Yesterday, we had our May 2018 edition of the Web Engingineering DUS Meetup with five very different lightning talks. Roundabout 75 people showed up.
Dome and I run the WebEngDUS meetup for quite some time, and we ask ourselves how we can improve the experience and the value of this event. We try to play around with different formats of the evening, with a broad range of topics, with various speakers and so on.
Last week, Hans Puac, a colleague of mine, wrote a small guide into our internal company chat on how to migrate your local PHP environment on macOS to the new Homebrew version 1.5.*. The guide helped a lot of other engineers inside trivago. I thought it might help more people from the internet. I asked Hans if I am allowed to share it, and he approved. So kudos belongs to him.
In January this year, I wrote and published an article about our learnings of redis in production.
The article Learn Redis the hard way (in production) was published in the trivago techblog. Check it out!
I have been organizing the PHP Usergroup Duesseldorf for about four years now.
A monthly meetup focused on web engineering and new trends in this area.
I do this with a friend, 100% non-profit and motivated by our passion for open source, learning, meeting motivated people, and fun.
The last time, many people asked me about my experience and if I can share some tips or what is essential when starting a new meetup (and I asked for it).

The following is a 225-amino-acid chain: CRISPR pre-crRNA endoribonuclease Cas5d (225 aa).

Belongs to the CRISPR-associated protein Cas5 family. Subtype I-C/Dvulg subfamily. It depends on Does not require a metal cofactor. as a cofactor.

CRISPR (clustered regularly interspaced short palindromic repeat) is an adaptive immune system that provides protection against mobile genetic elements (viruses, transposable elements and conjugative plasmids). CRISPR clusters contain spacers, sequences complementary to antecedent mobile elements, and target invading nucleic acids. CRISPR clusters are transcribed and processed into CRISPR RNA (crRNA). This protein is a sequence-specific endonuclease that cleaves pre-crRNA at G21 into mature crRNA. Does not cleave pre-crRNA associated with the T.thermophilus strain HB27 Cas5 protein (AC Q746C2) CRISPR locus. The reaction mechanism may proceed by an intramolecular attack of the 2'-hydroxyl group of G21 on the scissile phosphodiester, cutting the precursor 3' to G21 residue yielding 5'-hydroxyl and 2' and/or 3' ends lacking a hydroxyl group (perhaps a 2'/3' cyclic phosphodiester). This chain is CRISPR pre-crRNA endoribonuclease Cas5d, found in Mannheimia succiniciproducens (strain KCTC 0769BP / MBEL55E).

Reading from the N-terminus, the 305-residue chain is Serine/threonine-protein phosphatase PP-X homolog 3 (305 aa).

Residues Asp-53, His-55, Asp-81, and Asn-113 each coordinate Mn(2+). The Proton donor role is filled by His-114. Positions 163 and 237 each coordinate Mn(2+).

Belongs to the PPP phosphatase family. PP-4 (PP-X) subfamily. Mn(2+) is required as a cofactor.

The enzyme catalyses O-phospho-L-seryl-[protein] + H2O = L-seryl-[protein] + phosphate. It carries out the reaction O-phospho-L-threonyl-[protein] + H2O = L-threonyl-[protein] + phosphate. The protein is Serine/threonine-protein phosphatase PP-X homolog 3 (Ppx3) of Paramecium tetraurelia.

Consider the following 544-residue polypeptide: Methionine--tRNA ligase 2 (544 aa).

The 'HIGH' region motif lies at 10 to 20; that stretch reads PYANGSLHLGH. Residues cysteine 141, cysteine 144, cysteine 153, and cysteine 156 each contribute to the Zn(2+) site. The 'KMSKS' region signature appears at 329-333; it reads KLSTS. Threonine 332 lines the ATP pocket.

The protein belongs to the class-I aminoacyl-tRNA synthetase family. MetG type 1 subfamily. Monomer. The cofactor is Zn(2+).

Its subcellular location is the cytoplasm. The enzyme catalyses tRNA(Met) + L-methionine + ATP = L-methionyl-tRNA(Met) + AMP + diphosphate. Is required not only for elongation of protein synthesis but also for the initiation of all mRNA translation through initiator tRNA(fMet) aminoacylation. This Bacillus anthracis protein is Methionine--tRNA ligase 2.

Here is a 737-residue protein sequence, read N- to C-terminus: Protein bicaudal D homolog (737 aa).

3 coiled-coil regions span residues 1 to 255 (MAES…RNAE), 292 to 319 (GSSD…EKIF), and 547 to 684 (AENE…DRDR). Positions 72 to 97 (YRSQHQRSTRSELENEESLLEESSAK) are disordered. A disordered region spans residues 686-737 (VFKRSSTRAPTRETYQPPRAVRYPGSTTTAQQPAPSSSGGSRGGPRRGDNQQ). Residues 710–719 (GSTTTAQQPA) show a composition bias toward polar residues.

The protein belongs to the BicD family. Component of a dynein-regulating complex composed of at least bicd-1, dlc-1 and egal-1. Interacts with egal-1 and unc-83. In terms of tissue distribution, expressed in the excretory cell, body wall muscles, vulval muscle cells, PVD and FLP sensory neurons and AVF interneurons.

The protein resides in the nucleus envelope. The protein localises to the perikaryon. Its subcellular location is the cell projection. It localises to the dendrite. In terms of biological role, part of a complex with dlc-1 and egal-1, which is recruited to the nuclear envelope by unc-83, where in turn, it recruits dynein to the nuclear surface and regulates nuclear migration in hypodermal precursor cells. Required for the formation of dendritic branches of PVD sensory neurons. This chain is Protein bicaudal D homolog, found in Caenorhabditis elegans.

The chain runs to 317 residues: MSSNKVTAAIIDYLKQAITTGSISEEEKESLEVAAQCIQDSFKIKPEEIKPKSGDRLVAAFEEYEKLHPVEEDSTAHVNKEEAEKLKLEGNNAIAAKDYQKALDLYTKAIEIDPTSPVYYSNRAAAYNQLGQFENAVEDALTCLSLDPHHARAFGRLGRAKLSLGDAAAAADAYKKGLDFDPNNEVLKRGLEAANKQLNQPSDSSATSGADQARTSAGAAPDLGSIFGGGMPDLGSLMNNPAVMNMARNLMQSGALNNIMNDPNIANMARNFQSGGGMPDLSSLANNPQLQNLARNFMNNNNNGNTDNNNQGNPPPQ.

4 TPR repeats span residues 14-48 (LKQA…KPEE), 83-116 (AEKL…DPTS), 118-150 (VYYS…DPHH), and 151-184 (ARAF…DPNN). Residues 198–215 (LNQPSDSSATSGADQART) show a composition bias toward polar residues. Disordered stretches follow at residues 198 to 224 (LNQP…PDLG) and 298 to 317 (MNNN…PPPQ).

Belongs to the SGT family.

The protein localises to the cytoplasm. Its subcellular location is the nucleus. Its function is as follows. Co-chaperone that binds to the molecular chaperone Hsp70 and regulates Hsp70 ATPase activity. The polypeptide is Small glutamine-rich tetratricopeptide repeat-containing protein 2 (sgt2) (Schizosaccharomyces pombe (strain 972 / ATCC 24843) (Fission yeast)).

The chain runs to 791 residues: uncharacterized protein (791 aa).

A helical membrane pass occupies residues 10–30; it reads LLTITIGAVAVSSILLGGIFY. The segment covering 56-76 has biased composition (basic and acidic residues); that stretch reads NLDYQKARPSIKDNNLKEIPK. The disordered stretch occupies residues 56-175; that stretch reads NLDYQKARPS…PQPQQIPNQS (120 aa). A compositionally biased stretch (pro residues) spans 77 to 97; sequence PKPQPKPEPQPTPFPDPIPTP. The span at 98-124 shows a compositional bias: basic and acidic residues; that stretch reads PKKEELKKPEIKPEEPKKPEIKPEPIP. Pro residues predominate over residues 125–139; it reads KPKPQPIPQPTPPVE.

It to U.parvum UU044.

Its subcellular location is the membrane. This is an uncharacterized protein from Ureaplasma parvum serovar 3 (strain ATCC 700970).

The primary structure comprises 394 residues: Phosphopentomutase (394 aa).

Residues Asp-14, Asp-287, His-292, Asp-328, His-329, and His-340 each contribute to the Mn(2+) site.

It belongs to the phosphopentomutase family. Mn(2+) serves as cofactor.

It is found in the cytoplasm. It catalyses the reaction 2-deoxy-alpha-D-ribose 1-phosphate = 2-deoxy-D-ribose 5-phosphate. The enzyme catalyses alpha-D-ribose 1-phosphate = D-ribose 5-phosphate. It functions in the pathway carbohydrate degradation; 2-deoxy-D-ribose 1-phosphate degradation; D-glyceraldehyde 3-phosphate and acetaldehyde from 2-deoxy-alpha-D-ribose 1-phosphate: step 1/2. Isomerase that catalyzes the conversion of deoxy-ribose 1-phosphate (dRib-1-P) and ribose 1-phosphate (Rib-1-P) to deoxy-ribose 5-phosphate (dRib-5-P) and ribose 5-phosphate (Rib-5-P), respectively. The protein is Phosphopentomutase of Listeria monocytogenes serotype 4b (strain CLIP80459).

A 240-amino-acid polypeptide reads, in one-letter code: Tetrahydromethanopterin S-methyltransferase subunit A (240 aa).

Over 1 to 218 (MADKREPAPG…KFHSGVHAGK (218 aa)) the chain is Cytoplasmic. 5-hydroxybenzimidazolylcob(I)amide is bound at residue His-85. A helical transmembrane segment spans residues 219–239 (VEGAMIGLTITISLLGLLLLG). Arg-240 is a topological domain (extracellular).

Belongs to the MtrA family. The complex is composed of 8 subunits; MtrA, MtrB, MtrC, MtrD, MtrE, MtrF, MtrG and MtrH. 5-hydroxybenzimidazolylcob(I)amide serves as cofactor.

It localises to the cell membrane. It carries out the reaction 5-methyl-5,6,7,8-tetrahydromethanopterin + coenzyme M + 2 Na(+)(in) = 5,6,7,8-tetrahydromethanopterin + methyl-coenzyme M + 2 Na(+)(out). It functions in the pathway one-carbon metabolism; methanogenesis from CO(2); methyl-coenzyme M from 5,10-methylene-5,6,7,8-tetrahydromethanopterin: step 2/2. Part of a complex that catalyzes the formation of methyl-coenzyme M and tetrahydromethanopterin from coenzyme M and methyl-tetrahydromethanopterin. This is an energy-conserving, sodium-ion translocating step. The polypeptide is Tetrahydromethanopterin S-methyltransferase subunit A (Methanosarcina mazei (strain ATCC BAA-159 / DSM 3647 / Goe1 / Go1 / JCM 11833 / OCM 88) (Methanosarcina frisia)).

In this post, I summarize all of that and provide tips, tricks and my lessons learned.
Since some time I am fascinated by the go programing language launched by Google in 2009.
I am a person with a scripting language background (PHP and Python) and was motivated to learn a new programing language.
I chose go(lang) because I wanted to do some system programming with concurrency support.
Because I share my love with my friends and colleagues, I am often asked How do I start with Go?, or Do you got some excellent resources to learn Go?.
This article is about which resources I used to learn Go.
For quite some time I was looking for a new name for an open source project of mine: TYPO3-Analytics.
I am (sadly) not creative in naming things or painting.
The most prominent part of creativity is during development and programming.
To find a name is (in my point of view) very difficult.
This post is about my bachelor thesis, a conference, cool people from Spain, some academic paper, a lot of open source and how it can be if you let the flow runs :)
Everything started in February 2013.
At this time I studied business informatics next to my fulltime job at wmdb Systems GmbH as a software developer (mainly as web developer for TYPO3 related projects).
At Apr 19, 2013 I started TYPO3-Analytics to create a prototype or proof of concept to make my first steps in fields data mining/software repository mining, statistics, and data visualization.
At this time I got an extensive and in-depth knowledge of the TYPO3 ecosystem (code, people, tools, systems, processes, events, etc.) and the TYPO3 community manager Ben van ’t ende motivated me to create some metrics ;)
So the first project was TYPO3.